Emma’s Acres is a farm that employs survivors/victims, ex-offenders and offenders.
They produce vegetables, herbs and fruits – grown naturally without the use of chemical pesticides and fertilizers – on an 8-acre property in the beautiful Mission Valley in Southern British Columbia, just miles from the Washington border of the United States.
The produce is sold at the Mission City Farmers’ Market, and to local restaurants and stores. They also make donations to local non profits in the District of Mission including the food banks and the community kitchen.
The proceeds fund the work of Long-Term Inmates Now in the Community (L.I.N.C. ), (disclosure: I serve as Board Vice-Chair for LINC).
The CBC recently did a brief documentary on Emma’s Acres profiling two of its participants: John, who robbed and murdered a man in Toronto in 1985; and Ray King, whose son was murdered by Clifford Olsen in 1981. The two toil side-by-side working the farm land each day. You can watch the full documentary here:
At the heart of LINC / Emma’s Acres are Sherry and Glen Flett. It’s their idea, and they started the venture not long after Glen was paroled in 2006. Glen was an accomplice to the murder of Ted Van Sluytman, 40, at a Hudson’s Bay store after a robbery in Toronto on March 27, 1978. Flett was convicted of second-degree murder and served 20 years in prison.
Glen is also featured in the documentary. I have met Glen, and we still correspond occasionally, mainly because we both live and despair each hockey season over the fate of our beloved Habs.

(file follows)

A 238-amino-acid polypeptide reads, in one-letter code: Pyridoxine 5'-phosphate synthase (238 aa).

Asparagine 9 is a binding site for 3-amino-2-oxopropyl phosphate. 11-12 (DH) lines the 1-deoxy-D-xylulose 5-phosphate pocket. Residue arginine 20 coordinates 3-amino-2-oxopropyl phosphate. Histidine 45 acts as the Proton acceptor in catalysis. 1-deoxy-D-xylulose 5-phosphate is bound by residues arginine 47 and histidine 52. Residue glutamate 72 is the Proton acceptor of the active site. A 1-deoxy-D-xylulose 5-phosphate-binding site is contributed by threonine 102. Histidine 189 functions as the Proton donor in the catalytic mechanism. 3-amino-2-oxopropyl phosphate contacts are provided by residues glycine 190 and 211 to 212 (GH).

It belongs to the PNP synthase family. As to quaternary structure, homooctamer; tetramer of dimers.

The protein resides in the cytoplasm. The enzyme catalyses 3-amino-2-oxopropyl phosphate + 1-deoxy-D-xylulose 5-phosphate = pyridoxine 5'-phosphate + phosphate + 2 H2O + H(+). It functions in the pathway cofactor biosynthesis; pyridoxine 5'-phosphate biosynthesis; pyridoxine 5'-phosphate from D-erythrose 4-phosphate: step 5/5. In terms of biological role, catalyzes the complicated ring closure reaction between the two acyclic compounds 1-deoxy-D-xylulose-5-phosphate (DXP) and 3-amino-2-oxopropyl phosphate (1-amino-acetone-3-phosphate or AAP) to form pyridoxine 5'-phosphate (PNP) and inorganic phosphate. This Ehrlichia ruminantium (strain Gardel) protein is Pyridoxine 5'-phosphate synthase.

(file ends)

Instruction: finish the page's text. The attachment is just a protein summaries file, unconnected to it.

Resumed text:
I’m not trying to make light of Glen’s transgression. I do think, however, that Glen made a mistake, served his punishment, and it’s time to forgive. Glen deserves to be humanized, not forever regarded as a criminal.
Emma’s Acres isn’t for everyone. There will always be the sort that will try to game the system. Some offenders cannot be rehabilitated. But for those that are willing to walk the path? Thank God – and Sherry and Glen – for Emma’s Acres.
I’ve never held vengeance in my heart for offenders. It is one of the reasons I was able to reach out to Luc Gregoire in prison shortly before he died, and no doubt one of the reasons he wrote back to me. I didn’t approach him as a criminal. I simply wanted to know if he murdered my sister. Had he affirmed that, I would have had a second, more important question: Why? What happened to you along the way, and what can we do to ensure that you never do something like that again? In some cases the answer is, “never let them engage with society again”. But in other cases the response is, “Give them a second chance”.
I do know this. The answer is not the current justice model in the United States: Endless incarceration. Eradication of mental health funding. Treating drug dependency (prescription or other ) as a crime, not an illness. If that is your model, then don’t be surprised that you are shooting innocent people in the streets over a simple stop-and-frisk.
I sometimes joke with Sherry that when I retire, I’m moving to Emma’s Acres. I’m only half joking. It would be very redeeming to work a field through the day’s light, knowing that the ultimate goal was my welfare, my well-being. Maybe some day.